Discourse and Organization

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David Grant, Tom W Keenoy, Cliff Oswick
SAGE, Sep 28, 1998 - Language Arts & Disciplines - 248 pages
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This major work from renowned scholars in the field, analyzes the role of language and symbolic media and shows how this enables us to move to new levels of understanding of contemporary organizational issues.

An introductory chapter examines the role and growing importance of discourse in the study of organizations. It critically evaluates the contributions of various disciplines and defines organizational discourse as a subject area. The chapters in the first section, Talk and Action, explore the relationship between discourse, action and interaction and their impact on organizational structure and behaviour. Stories and Sensemaking focuses on the analytical potential of the `story' as a means of illuminating the ways in

  

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Contents

Metaphor Language and Meaning 177
11
Talk and Action
15
List of Tables and Figures
18
conversations
32
Emotional Discourse in Organizations
51
Conversations and Narrative
65
Stories and Sensemaking
84
The Struggle with Sense
119
Discourse and Social Theory
134
An Organization is a Conversation
152
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About the author (1998)

David Grant studied at the Royal Veterinary College, London University and Edinburgh University. He worked on farm practice when he first qualified, and then at the RSPCA Harmsworth hospital as a junior vet. After a year in Colombia he only just survived the culture shock of working as a vet in Chelsea. He has been director of the RSPCA Harmsworth hospital since 1987. He is married with two children and lives in London.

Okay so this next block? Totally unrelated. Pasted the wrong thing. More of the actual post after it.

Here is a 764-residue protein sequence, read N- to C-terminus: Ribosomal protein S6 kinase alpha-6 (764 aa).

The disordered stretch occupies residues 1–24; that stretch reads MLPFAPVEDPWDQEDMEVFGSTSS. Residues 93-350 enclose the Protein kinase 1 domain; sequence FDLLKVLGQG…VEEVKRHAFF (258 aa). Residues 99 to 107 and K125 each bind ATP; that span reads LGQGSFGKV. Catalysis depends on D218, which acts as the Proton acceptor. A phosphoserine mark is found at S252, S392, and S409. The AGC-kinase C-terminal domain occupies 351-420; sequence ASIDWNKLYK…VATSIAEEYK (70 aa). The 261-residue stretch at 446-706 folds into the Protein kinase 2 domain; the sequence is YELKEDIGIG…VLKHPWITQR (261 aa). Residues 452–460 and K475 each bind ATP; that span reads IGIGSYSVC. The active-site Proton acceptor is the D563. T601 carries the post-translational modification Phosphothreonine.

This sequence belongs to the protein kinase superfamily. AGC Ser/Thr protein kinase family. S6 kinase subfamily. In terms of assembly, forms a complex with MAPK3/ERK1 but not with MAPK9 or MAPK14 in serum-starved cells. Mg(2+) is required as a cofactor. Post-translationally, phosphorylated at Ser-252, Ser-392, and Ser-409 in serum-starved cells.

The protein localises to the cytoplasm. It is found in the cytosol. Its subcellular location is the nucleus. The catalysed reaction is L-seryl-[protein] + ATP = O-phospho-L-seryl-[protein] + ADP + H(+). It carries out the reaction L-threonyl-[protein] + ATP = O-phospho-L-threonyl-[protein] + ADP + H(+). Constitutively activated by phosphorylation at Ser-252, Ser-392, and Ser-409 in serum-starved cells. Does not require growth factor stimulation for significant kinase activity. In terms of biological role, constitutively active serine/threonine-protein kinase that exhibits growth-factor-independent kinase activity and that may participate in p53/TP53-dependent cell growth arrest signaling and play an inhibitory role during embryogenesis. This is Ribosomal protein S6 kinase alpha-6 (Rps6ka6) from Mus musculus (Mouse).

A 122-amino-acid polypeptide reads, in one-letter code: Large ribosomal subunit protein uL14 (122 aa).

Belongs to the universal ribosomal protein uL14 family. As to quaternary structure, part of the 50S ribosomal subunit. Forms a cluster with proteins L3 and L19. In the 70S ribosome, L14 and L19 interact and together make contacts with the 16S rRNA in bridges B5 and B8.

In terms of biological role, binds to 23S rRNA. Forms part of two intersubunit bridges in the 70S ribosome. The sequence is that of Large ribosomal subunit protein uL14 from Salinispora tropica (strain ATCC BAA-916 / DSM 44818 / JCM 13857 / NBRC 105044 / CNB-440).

Cliff joined Cass in 2011. Before coming to Cass he spent 4 years at Queen Mary, University of London as a Professor of Organization Theory in the School of Business and Management and also served as Dean of the Faculty of Law & Social Sciences. He has also previously held posts at University of Leicester (2002-2007), King’s College, University of London (1990-2002), and Westminster University (1988-1990). Before becoming a full-time academic in 1988, Cliff worked as a HR manager in local government. Cliff’s research interests focus on the application of aspects of discourse, dramaturgy, tropes, narrative and rhetoric to the study of management, organizations, organizing processes, and organizational change. He has published over 120 academic articles and contributions to edited volumes, including contributions to Academy of Management Review, Human Relations, Journal of Management Studies, British Journal of Management, Organization, and Organization Studies. He is the European Editor for Journal of Organizational Change Management, Associate Editor for Journal of Change Management, and co-director of ICRODSC (International Centre for Research on Organizational Discourse, Strategy and Change) which links a network of researchers in several renowned institutions located in the UK, Canada, US, Sweden and Australia